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When Will the App Store Cross One Billion? April 13, 2009

Posted by Robert Harder in Utility.

With Apple giving away great loot ($10,000 iTunes Gift Card, an iPod touch, a Time Capsule, and a MacBook Pro) when they reach the One Billionth Download (American, not British “billion”), what I want to know is when I need to start feverishly downloading apps or filling out the no-purchase-necessary entry form. Consequently I’ve written this little widget that uses Apple’s own statistics to estimate the crossover point. [Now that we’re past, I’ve locked the “prediction” down to the last posted Apple statistic before the crossover. -Rob]


Apple only seems to be updating their statistics once per hour, so there’s no point in refreshing very often. Of course their predicted selling rate changes as well, so don’t come crying to me when you don’t when the Ten Grand!


Is it Accurate?


These things never are, but they’re fun. Here’s a chart someone else made up that shows how the rate changes often. That would throw off the prediction pretty badly. I could try to do some kind of running average, but simply put, I don’t think I will.

Chart courtesy "Sendai" on #macosx

Chart courtesy "Sendai" on #macosx

Include On Your Page

You can put this on your own page (it’s only meaningful this week) by adding the following javascript to your page:


If you want to style it at all, here’s an example of the generated HTML:

iPhone App Store Predicted Crossover
Monday, April 20th 2009
7:27:07 PM PDT
Last Apple statistic: 13-APR-2009 19:00:00|949483732|299885

How It’s Calculated

Looking at the HTML source for Apple’s countdown page, I examined the javascript file at http://images.apple.com/global/scripts/downloadcounter.js and a sort of data file that was referenced at http://images.apple.com/autopush/us/itunes/includes/countdown.txt. The countdown.txt file was interesting. I’m guessing there’s a cron job that does some calculations and dumps this text file out once per hour. It looks like this:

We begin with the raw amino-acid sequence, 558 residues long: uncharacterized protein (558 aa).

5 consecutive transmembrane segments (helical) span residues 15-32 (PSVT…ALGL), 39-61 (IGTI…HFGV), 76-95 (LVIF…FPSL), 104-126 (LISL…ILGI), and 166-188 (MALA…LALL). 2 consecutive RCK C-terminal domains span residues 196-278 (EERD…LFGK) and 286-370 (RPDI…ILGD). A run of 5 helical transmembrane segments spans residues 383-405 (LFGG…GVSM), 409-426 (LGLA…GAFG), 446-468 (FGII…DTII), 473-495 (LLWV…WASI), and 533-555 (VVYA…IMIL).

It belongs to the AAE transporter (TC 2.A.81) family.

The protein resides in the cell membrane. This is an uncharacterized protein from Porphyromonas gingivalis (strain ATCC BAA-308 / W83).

13-APR-2009 20:00:00|949783866|300134

The script file itself was a bit obfuscated but not badly. The function dataRequestDidFinishLoading, called in response to an AJAX fetch, told the whole story:

dataRequestDidFinishLoading: function(n) {
    var j = n.responseText.split("|"),
    if (j.length === 3) {
        m = j[0].split(" ");
        c = m[1];
        date = m[0].split("-");
        this.setRate(parseInt(j[2]) / 3600000);
        k = date[0];
        f = date[1];
        i = date[2];
        a = Date.parse(f + " " + k + ", " + i + " " + c + " GMT-0700");
        d = new Date(a + 3600000);
        l = d.getTime() - a + 1000;
        this._nextUpdateTimeout = setTimeout(this.loadData.bind(this), l);
        b = new Date();
        this._lastReferenceTime = b.getTime();
        e = this._lastReferenceTime - a;
        h = Math.floor(parseInt(j[1]) + e * (this._rate));

I followed  a similar logic stream, but because my browser (and yours, hopefully) tries to guard against cross-site scripting, or possibly because I wasn’t smart enough to get around it, I couldn’t make a similar AJAX call to Apple’s countdown.txt file since it comes from a different domain than where my script was loaded. Instead I have the ugly hack of having PHP dynamically generate the JavaScript file on the fly. The PHP server makes a call to Apple’s countdown.txt file and hard-wires it into the script as it’s downloaded.

Enjoy! Let me know if you discover any errors in my math.


1. Robert Harder - April 20, 2009

Nearly there!

2. Sommer - October 14, 2014

Pretty! This was an incredibly wonderful article. Many thanks for
supplying this info.

3. Barbara - November 14, 2014

You could definitely see your skills within the article you write.
The world hopes for more passionate writers
like you who are not afraid to mention how they believe.

At all times go after your heart.

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